How to Jump Start your Writing

If we were to modify a popular expression, we could say, She who hesitates gets no writing done.  Natalie Goldberg exhorts writers to “burn through their first thoughts, coming to a place where you are writing what your mind sees and feels, not what it thinks it should see and feel.”

If the act of starting to write is hard for you, begin with I remember and keep going. If you get stuck, repeat the phrase and move forward again.

Keep your hands moving. Don’t re-read the line you have just written or try to wrangle control of what you are saying. Don’t revise as you are writing. There will be plenty of time for that later.

Don’t edit, censor or cross-out.

Don’t correct typos, punctuation or grammar. That too can happen later AFTER your first thoughts are on paper.

Don’t think or try to be logical. If the naked and the scary and horrible emerge, invite them in for a cup of tea and take down their stories.

Now…that your first draft is down on paper, literally or digitally, let me know how it went, and share your tips and tools for plowing forward.

Thanks for visiting and come back often.

R. R. Harris, author of Double Take, a romantic mystery-thriller set on the Big Island of Hawaii and soon to be available on Amazon.

THE MARRIAGE OF BELIEVABLE CHARACTERS AND ENGAGING SETTINGS

Screen shot 2012-04-16 at 5.23.25 PMWhat makes a character come alive in a news report, work of fantasy, memoir or mystery-thriller?

Readers say they enjoy their lovers and villains, mothers and neighbors to be complicated, passionate, painted in vivid hues, believable and consistent, even if being constantly inconsistent is the character’s only consistency.

“Sitting in black revolving chair, my chin in a rest, my forehead against a strap, and facing an intense light about to be shined on my inner eye, while the doctor at his illuminated glass counter made entries into my record, I turned pessimistic.” ~ Harriet Doerr

The reader could cut the palpable tension in the narrator’s mind with a dull scalpel. Why is Ms. Inner Eye even in the doctor’s office? What conflict(s) might be poised to leapfrog from languorous lounging on a lily pad to violently and irreparably shatter the pristine surface of the pond that has pooled her mundane and entirely matronly 57 years?

We simply have no choice – we must keep reading. We care what happens to this woman. Indeed, she has entered the open door of our hearts as brazenly and uninvited as Goldilocks, is getting comfortable in our heads and is warming her size 10-AA feet on the crackling fire of our curiosity. She is no longer a character in a story, she is someone we either know, or must get to know. Now!

READ ON

Please enjoy the following examples, chew them slowly, savoring every intriguing bite.

“I opened my eyes to the sound of new people brushing past my aisle seat. And looked up to see a colored woman holding a large sleeping baby, who, with the heaviness of sleep, his arms so tight around her neck, seemed to be pulling her head down. I looked around and noticed that I was in the last white row.” ~Grace Paley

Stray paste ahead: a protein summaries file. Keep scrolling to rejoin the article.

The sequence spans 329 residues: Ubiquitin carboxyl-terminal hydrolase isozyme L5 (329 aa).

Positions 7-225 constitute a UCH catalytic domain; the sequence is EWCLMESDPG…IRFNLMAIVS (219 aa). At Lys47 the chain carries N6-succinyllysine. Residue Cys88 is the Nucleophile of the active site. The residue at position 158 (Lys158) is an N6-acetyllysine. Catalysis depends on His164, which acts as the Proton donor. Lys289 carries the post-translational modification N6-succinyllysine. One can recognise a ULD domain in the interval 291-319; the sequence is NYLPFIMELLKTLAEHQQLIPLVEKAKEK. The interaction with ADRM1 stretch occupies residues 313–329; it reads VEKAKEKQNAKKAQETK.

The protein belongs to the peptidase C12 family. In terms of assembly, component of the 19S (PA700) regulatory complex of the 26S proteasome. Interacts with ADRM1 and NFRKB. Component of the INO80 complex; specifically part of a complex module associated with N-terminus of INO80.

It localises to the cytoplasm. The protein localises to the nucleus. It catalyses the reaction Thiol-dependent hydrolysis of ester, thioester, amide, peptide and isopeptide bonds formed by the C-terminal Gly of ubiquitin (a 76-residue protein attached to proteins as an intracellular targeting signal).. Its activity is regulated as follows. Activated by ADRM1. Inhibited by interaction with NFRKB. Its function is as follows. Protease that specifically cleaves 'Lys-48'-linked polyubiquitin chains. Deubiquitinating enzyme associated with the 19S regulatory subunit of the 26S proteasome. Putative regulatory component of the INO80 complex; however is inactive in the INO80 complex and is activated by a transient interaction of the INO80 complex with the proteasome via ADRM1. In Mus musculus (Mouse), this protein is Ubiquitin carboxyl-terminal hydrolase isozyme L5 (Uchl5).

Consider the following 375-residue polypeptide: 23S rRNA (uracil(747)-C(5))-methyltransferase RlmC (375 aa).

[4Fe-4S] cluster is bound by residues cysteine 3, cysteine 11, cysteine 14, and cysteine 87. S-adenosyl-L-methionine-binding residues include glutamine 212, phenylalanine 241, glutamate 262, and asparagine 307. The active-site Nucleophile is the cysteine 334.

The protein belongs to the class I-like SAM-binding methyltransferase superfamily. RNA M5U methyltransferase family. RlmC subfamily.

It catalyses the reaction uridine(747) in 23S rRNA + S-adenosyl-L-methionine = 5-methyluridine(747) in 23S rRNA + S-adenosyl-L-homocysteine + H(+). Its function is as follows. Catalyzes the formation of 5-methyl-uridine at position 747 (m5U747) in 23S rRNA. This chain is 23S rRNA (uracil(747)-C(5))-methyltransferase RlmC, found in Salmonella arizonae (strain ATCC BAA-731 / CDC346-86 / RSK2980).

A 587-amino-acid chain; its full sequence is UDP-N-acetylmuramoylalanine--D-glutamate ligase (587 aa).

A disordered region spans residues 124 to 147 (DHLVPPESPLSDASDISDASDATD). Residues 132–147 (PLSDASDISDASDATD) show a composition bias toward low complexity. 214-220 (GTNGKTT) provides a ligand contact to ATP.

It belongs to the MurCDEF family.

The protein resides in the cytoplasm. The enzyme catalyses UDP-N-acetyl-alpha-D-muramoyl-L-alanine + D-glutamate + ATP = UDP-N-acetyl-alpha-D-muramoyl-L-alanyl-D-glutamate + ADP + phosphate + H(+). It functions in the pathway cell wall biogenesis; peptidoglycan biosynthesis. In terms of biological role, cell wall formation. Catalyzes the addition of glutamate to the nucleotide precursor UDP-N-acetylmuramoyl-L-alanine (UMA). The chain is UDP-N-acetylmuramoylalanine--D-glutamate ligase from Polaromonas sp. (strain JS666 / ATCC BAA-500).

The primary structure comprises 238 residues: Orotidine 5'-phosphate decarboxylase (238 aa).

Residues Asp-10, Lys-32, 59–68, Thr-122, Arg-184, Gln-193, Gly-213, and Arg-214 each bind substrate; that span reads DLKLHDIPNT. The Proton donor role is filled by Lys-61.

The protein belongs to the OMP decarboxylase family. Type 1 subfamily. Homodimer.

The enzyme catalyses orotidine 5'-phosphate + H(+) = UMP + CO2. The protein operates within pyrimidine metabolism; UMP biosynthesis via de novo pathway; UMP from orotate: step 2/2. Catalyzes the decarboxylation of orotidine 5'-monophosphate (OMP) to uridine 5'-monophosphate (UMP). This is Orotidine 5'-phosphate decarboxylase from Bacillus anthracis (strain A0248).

“They sat at the Martinique Café, a café frequented by mulattos, prize fighters, drug addicts. He had chosen dark corner of the café and now he bent over and began to kiss her. He did not pause. He kept his mouth on hers and did not move. She dissolved in this kiss.” ~Anais Nin

“I was sitting in a taxi, wondering if I had overdressed for the evening, when I looked outside of the window and saw Mom rooting through a Dumpster. It was just after dark. A blustery March wind whipped the steam coming from the manholes, and people hurried along the sidewalks with their collars turned up. I was stuck in traffic two blocks from the party where I was heading.” ~ Jeannette Walls

“Did Will love Emma? I’m certain he did. The memory of his hand wrapped around my arm and his whisper, this part of her makes you want to hold on, still makes me shiver sometimes when others touched me there, because I remember the longing in his voice to touch his wife there when he was touching me.” ~ Sarah Blake

“I was coming back from the grocery store with two bags of groceries when I saw her there with her dirty-faced toddler. I offered her an orange, then my loaf of bread and jar of peanut butter. I nearly croaked then I heard the sound of crying coming from the cooler on the ground behind her, looked inside to see a baby.” ~ Yvonne Daley

“Blond hair and anorexia were passed down like family jewels to my sisters, but not to me, the brown-haired blob. I did not know who I was or wanted to be, but then again, neither did my parents. My grandparents anglicized their names and left their Jewish heritage behind when they fled Poland to America years before. And don’t even ask me about my immediate family. They just mimicked the Long Island losers they befriended at the WASP Country Club; no, that wasn’t its name, but it should have been.” ~ Becca Chopra

Thanks for visiting. Please come back often and tell all of your friends and colleagues about our Editing Services.

 R. R. Harris

Author of Double Take, a mystery set on the Big Island of Hawaii and set for publication on Amazon, Fall 2013.

Info@Indie AuthorCounsel.com

http://www.IndieAuthorCounsel.com

Always Walking Toward the Setting Sun

One of many fine original photos that will appear in Double Take

One of many fine original photos that will appear in Double Take

One of my favorite bloggers wrote that Adventure = Risk plus Purpose, and suggests as many have, that if something scares the beejesus out of us, then “it” is something we should probably be doing. That leads me to wonder, is the way we live our lives mirrored in our style(s) of writing, or never the twain shall meet, or sometimes yes, sometimes, no? Do we crawl snake-belly up under the barbed-wire fences hemming in the confines, and thus the safety of our minds, or do we do the Star Trek thing and go beyond to worlds we have never explored, visited or perhaps even imagined? Is the sky the limit, or are there no limits to the Universe? Do we feel more secure beginning our writing journey with an outline of our story, however sketchily drawn – an end in sight, or do we rely on our characters, fictional or real, to guide us where they want to take the reader. Or is that all literary hogwash and do writers write what and how they want to write, and do they alone deserve the credit for astonishing some readers, disappointing some others and wrestling with the unrest that visits like Scrooge’s ghosts in the thick of night, creaking the boards and causing the author to wonder what if, should I or maybe even, I don’t give a damn if they like it – my writing is my therapy and if it is published, that’s just frosting on the cake? Please weigh in with your comments and visit again soon. R.R. Harris author of Double Take, soon to be published on Amazon